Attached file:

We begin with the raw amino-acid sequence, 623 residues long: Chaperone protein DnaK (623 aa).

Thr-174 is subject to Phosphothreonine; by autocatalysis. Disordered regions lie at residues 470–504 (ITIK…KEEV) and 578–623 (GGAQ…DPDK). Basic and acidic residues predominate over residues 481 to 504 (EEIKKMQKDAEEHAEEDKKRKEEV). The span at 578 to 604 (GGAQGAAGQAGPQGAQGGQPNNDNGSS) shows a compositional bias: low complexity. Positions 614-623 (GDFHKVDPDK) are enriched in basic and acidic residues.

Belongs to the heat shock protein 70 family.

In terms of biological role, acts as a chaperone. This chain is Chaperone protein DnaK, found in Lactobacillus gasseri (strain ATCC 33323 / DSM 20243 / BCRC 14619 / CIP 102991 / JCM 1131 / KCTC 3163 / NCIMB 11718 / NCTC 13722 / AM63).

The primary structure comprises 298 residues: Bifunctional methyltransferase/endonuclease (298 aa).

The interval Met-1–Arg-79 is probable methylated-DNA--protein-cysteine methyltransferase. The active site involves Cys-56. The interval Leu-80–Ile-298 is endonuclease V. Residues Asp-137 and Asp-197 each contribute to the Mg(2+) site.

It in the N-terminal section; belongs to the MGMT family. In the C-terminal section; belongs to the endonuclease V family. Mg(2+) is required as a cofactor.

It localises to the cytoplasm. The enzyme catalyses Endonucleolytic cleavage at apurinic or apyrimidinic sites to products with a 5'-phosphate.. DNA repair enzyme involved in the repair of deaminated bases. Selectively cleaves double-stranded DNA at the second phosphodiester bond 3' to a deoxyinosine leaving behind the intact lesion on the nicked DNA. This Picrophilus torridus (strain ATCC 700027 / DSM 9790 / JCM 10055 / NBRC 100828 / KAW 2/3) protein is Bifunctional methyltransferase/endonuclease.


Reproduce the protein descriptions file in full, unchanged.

We begin with the raw amino-acid sequence, 623 residues long: Chaperone protein DnaK (623 aa).

Thr-174 is subject to Phosphothreonine; by autocatalysis. Disordered regions lie at residues 470–504 (ITIK…KEEV) and 578–623 (GGAQ…DPDK). Basic and acidic residues predominate over residues 481 to 504 (EEIKKMQKDAEEHAEEDKKRKEEV). The span at 578 to 604 (GGAQGAAGQAGPQGAQGGQPNNDNGSS) shows a compositional bias: low complexity. Positions 614-623 (GDFHKVDPDK) are enriched in basic and acidic residues.

Belongs to the heat shock protein 70 family.

In terms of biological role, acts as a chaperone. This chain is Chaperone protein DnaK, found in Lactobacillus gasseri (strain ATCC 33323 / DSM 20243 / BCRC 14619 / CIP 102991 / JCM 1131 / KCTC 3163 / NCIMB 11718 / NCTC 13722 / AM63).

The primary structure comprises 298 residues: Bifunctional methyltransferase/endonuclease (298 aa).

The interval Met-1–Arg-79 is probable methylated-DNA--protein-cysteine methyltransferase. The active site involves Cys-56. The interval Leu-80–Ile-298 is endonuclease V. Residues Asp-137 and Asp-197 each contribute to the Mg(2+) site.

It in the N-terminal section; belongs to the MGMT family. In the C-terminal section; belongs to the endonuclease V family. Mg(2+) is required as a cofactor.

It localises to the cytoplasm. The enzyme catalyses Endonucleolytic cleavage at apurinic or apyrimidinic sites to products with a 5'-phosphate.. DNA repair enzyme involved in the repair of deaminated bases. Selectively cleaves double-stranded DNA at the second phosphodiester bond 3' to a deoxyinosine leaving behind the intact lesion on the nicked DNA. This Picrophilus torridus (strain ATCC 700027 / DSM 9790 / JCM 10055 / NBRC 100828 / KAW 2/3) protein is Bifunctional methyltransferase/endonuclease.